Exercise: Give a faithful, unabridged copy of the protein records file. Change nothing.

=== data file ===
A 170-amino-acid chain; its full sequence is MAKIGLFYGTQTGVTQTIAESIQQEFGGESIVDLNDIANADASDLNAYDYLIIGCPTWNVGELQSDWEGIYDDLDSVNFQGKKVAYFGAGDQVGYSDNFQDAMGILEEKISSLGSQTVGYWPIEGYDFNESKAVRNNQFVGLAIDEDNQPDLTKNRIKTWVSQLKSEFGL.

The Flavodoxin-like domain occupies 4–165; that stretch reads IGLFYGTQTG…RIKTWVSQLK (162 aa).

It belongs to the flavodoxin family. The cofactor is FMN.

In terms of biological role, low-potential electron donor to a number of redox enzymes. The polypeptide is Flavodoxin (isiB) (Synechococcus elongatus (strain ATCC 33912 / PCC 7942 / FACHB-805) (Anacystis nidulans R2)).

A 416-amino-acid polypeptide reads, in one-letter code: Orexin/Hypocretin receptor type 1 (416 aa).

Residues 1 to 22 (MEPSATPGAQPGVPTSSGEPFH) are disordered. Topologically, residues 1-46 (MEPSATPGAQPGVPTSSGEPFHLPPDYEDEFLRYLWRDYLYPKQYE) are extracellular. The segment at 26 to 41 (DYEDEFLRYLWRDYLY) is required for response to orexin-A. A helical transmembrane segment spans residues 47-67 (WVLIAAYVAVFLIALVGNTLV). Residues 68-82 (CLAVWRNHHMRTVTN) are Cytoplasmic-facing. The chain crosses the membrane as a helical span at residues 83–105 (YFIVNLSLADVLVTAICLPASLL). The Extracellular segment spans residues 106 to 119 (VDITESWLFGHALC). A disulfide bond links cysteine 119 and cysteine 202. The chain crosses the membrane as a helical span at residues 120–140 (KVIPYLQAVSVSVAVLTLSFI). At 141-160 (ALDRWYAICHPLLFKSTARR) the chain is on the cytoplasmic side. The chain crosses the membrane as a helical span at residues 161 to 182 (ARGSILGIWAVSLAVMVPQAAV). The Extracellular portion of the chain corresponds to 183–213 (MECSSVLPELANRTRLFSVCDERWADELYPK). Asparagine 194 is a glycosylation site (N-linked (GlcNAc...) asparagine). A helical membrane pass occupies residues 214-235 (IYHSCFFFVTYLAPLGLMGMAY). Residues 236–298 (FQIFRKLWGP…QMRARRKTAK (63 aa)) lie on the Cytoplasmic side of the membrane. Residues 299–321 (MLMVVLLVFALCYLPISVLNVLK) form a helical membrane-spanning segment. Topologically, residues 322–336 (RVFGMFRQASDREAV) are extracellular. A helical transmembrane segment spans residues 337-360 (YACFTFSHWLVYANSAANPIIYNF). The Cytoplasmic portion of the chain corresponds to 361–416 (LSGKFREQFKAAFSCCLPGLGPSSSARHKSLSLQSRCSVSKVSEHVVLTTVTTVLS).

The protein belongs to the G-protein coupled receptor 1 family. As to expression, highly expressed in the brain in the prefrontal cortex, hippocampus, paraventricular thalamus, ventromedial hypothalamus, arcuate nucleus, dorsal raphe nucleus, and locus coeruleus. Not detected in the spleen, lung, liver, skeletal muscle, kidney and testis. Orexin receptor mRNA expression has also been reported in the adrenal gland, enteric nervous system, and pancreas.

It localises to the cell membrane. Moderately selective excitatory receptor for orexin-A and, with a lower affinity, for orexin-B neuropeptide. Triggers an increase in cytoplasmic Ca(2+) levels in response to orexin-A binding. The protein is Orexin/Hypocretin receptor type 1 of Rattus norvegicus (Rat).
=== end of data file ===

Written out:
A 170-amino-acid chain; its full sequence is MAKIGLFYGTQTGVTQTIAESIQQEFGGESIVDLNDIANADASDLNAYDYLIIGCPTWNVGELQSDWEGIYDDLDSVNFQGKKVAYFGAGDQVGYSDNFQDAMGILEEKISSLGSQTVGYWPIEGYDFNESKAVRNNQFVGLAIDEDNQPDLTKNRIKTWVSQLKSEFGL.

The Flavodoxin-like domain occupies 4–165; that stretch reads IGLFYGTQTG…RIKTWVSQLK (162 aa).

It belongs to the flavodoxin family. The cofactor is FMN.

In terms of biological role, low-potential electron donor to a number of redox enzymes. The polypeptide is Flavodoxin (isiB) (Synechococcus elongatus (strain ATCC 33912 / PCC 7942 / FACHB-805) (Anacystis nidulans R2)).

A 416-amino-acid polypeptide reads, in one-letter code: Orexin/Hypocretin receptor type 1 (416 aa).

Residues 1 to 22 (MEPSATPGAQPGVPTSSGEPFH) are disordered. Topologically, residues 1-46 (MEPSATPGAQPGVPTSSGEPFHLPPDYEDEFLRYLWRDYLYPKQYE) are extracellular. The segment at 26 to 41 (DYEDEFLRYLWRDYLY) is required for response to orexin-A. A helical transmembrane segment spans residues 47-67 (WVLIAAYVAVFLIALVGNTLV). Residues 68-82 (CLAVWRNHHMRTVTN) are Cytoplasmic-facing. The chain crosses the membrane as a helical span at residues 83–105 (YFIVNLSLADVLVTAICLPASLL). The Extracellular segment spans residues 106 to 119 (VDITESWLFGHALC). A disulfide bond links cysteine 119 and cysteine 202. The chain crosses the membrane as a helical span at residues 120–140 (KVIPYLQAVSVSVAVLTLSFI). At 141-160 (ALDRWYAICHPLLFKSTARR) the chain is on the cytoplasmic side. The chain crosses the membrane as a helical span at residues 161 to 182 (ARGSILGIWAVSLAVMVPQAAV). The Extracellular portion of the chain corresponds to 183–213 (MECSSVLPELANRTRLFSVCDERWADELYPK). Asparagine 194 is a glycosylation site (N-linked (GlcNAc...) asparagine). A helical membrane pass occupies residues 214-235 (IYHSCFFFVTYLAPLGLMGMAY). Residues 236–298 (FQIFRKLWGP…QMRARRKTAK (63 aa)) lie on the Cytoplasmic side of the membrane. Residues 299–321 (MLMVVLLVFALCYLPISVLNVLK) form a helical membrane-spanning segment. Topologically, residues 322–336 (RVFGMFRQASDREAV) are extracellular. A helical transmembrane segment spans residues 337-360 (YACFTFSHWLVYANSAANPIIYNF). The Cytoplasmic portion of the chain corresponds to 361–416 (LSGKFREQFKAAFSCCLPGLGPSSSARHKSLSLQSRCSVSKVSEHVVLTTVTTVLS).

The protein belongs to the G-protein coupled receptor 1 family. As to expression, highly expressed in the brain in the prefrontal cortex, hippocampus, paraventricular thalamus, ventromedial hypothalamus, arcuate nucleus, dorsal raphe nucleus, and locus coeruleus. Not detected in the spleen, lung, liver, skeletal muscle, kidney and testis. Orexin receptor mRNA expression has also been reported in the adrenal gland, enteric nervous system, and pancreas.

It localises to the cell membrane. Moderately selective excitatory receptor for orexin-A and, with a lower affinity, for orexin-B neuropeptide. Triggers an increase in cytoplasmic Ca(2+) levels in response to orexin-A binding. The protein is Orexin/Hypocretin receptor type 1 of Rattus norvegicus (Rat).